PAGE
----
MIT’s new ultrafine, ultrastrong fibers could make future body armor tougher

mit nano fibers ultra strong nanofibers 01
Courtesy of the researchers, MIT
Right now, materials like Kevlar are the gold standard when it comes to tough textiles used in applications such as body armor. But materials scientists are busy searching for its possible successor. Previously we’ve covered some innovative ultra-strong materials such a foil-thin graphene shield which can repel diamonds and artificial spider silk able to absorb the majority of an impact.

Now researchers at the Massachusetts Institute of Technology (MIT) have developed their own next-generation tough material: polyethylene nano-fibers, which possess astonishing levels of strength and toughness, despite being just billionths of a meter thick.

“Stiff, strong, and tough ultrafine polethylene fibers that rival the best high performance polymer fibers, but with diameters less than one micrometer, [have been fabricated by us] for the first time by a new process called ‘gel-electrospinning,’” MIT professor of chemical engineering Gregory Rutledge told Digital Trends. “Currently available high performance polyethylene fibers like Spectra and Dyneema are already among the stiffest and strongest fibers, on a per weight basis. However, these new fibers are one to two orders of magnitude smaller in diameter and, pound for pound, can absorb even more energy without breaking.”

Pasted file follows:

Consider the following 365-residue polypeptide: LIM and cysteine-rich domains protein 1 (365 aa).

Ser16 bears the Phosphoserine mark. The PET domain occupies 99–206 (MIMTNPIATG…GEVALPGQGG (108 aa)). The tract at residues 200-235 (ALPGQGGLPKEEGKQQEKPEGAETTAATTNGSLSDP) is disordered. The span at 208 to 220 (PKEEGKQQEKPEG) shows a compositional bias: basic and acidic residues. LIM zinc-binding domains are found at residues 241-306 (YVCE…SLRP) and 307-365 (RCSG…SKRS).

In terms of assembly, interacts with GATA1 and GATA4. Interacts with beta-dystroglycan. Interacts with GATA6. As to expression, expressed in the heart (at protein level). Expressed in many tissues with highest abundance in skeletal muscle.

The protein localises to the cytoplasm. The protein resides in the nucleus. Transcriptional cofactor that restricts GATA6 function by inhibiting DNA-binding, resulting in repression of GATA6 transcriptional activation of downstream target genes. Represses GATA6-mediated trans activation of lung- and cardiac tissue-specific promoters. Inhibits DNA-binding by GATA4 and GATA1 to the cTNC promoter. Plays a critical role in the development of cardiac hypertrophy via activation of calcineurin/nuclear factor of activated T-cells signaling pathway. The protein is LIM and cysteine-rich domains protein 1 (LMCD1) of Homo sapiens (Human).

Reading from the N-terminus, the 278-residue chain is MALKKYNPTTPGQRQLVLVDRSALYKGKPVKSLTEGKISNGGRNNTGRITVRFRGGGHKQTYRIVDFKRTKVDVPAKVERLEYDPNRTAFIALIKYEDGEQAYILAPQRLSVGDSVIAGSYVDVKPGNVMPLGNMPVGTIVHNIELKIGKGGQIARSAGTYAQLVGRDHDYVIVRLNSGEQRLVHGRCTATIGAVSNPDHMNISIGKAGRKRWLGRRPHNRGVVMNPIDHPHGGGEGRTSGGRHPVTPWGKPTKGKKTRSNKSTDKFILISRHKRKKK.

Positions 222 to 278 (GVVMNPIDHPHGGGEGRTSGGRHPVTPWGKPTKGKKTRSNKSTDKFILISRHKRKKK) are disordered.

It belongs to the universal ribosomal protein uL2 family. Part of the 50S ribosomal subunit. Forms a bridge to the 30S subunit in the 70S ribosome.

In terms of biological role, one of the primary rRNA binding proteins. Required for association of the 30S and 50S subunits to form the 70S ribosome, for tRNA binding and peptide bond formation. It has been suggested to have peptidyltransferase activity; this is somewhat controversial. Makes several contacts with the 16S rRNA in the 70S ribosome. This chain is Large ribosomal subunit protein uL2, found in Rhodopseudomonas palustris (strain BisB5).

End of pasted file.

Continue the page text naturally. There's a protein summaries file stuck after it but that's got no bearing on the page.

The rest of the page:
The nano-fibers were created by modifying an already existing technique called gel spinning. This involves extruding a polymer gel through a die and then mechanically drawing it in a second, heated stage. In the case of the new “gel-electrospinning” process, this extrusion and drawing is carried out in a single stage using electrical forces, rather than a mechanical approach.

mit nano fibers ultra strong nanofibers 02
Courtesy of the researchers, MIT
Courtesy of the researchers, MIT

At present, it’s still too early to demonstrate real world applications, although Rutledge said that these may include lightweight, flexible, wear-resistant textiles and clothing, as well as soft body armor for military or civilian uses, or possible components for lightweight composites. In all of these applications, the benefit is from the inherent low density of the new fibers and their exceptional toughness, alongside their high stiffness and strength. “The performance of composites are enhanced by the high surface area of the fibers, which can improve bonding to the matrix, and the small distances between the fibers, which further promotes toughness,” Rutledge continued.

The first-of-their-kind fibers have been produced only in Rutledge’s lab at MIT, currently in very small quantities. “We have many challenges to solve before they can be scaled up for commercial production, but we are working on it,” he said. “The gel-electrospinning process is an important step in this direction.”

A paper describing the work was recently published in the Journal of Materials Science.

Emerging Tech

Awesome Tech You Can’t Buy Yet: Write music with your voice, make homemade cheese

Check out our roundup of the best new crowdfunding projects and product announcements that hit the web this week. You may not be able to buy this stuff yet, but it sure is fun to gawk!
Mobile

Here are 15 of our favorite iPad Mini cases, covers to protect your tiny tablet

We take a look at the best iPad Mini cases and covers on the market. We have cases in a range of styles and prices, with all sorts of distinguishing features. If you have an Apple iPad Mini 4 or iPad Mini 5 then get a case now.